edited by Ronald M. Caplan, 321 pp, with illus, paper, $19.95, Baltimore, Williams & Wilkins Co, 1982.
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The editor proposes in his preface to offer the student a core text with emphasis on physiological principles. He has, in fact, produced a binary text, part "core" material, part "advanced specialty" material.
The core portion of the book consists of very brief, and sometimes superficial, chapters concerning the classic elements of obstetrics, such as fetal presentation, mechanism of labor, and prenatal and postpartum care. Most of these chapters were written by the editor himself.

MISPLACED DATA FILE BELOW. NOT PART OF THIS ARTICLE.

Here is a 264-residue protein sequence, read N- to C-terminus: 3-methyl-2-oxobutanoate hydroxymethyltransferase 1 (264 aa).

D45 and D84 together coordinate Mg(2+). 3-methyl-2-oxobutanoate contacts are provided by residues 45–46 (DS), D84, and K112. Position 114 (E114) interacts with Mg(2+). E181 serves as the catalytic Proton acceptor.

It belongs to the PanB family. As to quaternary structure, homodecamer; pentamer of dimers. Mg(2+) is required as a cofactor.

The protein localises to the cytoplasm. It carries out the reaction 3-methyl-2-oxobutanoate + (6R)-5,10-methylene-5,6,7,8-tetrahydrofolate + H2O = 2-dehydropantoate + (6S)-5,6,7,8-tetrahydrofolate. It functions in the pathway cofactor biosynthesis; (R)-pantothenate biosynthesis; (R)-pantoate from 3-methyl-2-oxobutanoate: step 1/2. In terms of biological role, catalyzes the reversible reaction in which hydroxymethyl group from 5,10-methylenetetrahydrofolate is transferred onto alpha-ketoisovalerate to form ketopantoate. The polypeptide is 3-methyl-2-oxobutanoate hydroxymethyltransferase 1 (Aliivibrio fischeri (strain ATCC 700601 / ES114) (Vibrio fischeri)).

Interspersed among this very basic core material are erudite and extensive chapters on reproductive physiology, endocrinology, genetics, and a number of topics in the field of maternal-fetal medicine. This reviewer was particularly impressed with J. L. Simpson's genetics, Y. Dawood's endocrinology of pregnancy, N. H. Lauerson's fetal heart rate testing, and A. Berkeley's fetal monitoring chapters. These authoritative discussions by respected contributors raise the book to unexpected heights that may overshoot the stated core goals.
Plauché WC. Principles of Obstetrics. JAMA. 1983;249(17):2397-2398. doi:10.1001/jama.1983.03330410075039